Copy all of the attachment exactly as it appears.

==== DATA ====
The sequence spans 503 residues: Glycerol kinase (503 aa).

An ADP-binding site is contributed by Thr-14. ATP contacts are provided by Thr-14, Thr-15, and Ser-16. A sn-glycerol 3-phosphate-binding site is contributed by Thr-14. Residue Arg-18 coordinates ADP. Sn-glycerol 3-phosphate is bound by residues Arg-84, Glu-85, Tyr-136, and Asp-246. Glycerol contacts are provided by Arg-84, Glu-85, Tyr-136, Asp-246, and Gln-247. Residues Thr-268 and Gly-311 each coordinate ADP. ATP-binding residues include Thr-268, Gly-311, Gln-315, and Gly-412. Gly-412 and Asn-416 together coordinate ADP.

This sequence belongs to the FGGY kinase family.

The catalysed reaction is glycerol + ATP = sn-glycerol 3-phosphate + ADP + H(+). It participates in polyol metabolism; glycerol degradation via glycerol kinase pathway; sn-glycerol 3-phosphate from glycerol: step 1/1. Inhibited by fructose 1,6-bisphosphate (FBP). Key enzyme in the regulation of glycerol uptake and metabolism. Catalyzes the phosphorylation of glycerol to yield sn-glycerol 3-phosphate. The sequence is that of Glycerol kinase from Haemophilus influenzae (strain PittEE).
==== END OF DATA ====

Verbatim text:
The sequence spans 503 residues: Glycerol kinase (503 aa).

An ADP-binding site is contributed by Thr-14. ATP contacts are provided by Thr-14, Thr-15, and Ser-16. A sn-glycerol 3-phosphate-binding site is contributed by Thr-14. Residue Arg-18 coordinates ADP. Sn-glycerol 3-phosphate is bound by residues Arg-84, Glu-85, Tyr-136, and Asp-246. Glycerol contacts are provided by Arg-84, Glu-85, Tyr-136, Asp-246, and Gln-247. Residues Thr-268 and Gly-311 each coordinate ADP. ATP-binding residues include Thr-268, Gly-311, Gln-315, and Gly-412. Gly-412 and Asn-416 together coordinate ADP.

This sequence belongs to the FGGY kinase family.

The catalysed reaction is glycerol + ATP = sn-glycerol 3-phosphate + ADP + H(+). It participates in polyol metabolism; glycerol degradation via glycerol kinase pathway; sn-glycerol 3-phosphate from glycerol: step 1/1. Inhibited by fructose 1,6-bisphosphate (FBP). Key enzyme in the regulation of glycerol uptake and metabolism. Catalyzes the phosphorylation of glycerol to yield sn-glycerol 3-phosphate. The sequence is that of Glycerol kinase from Haemophilus influenzae (strain PittEE).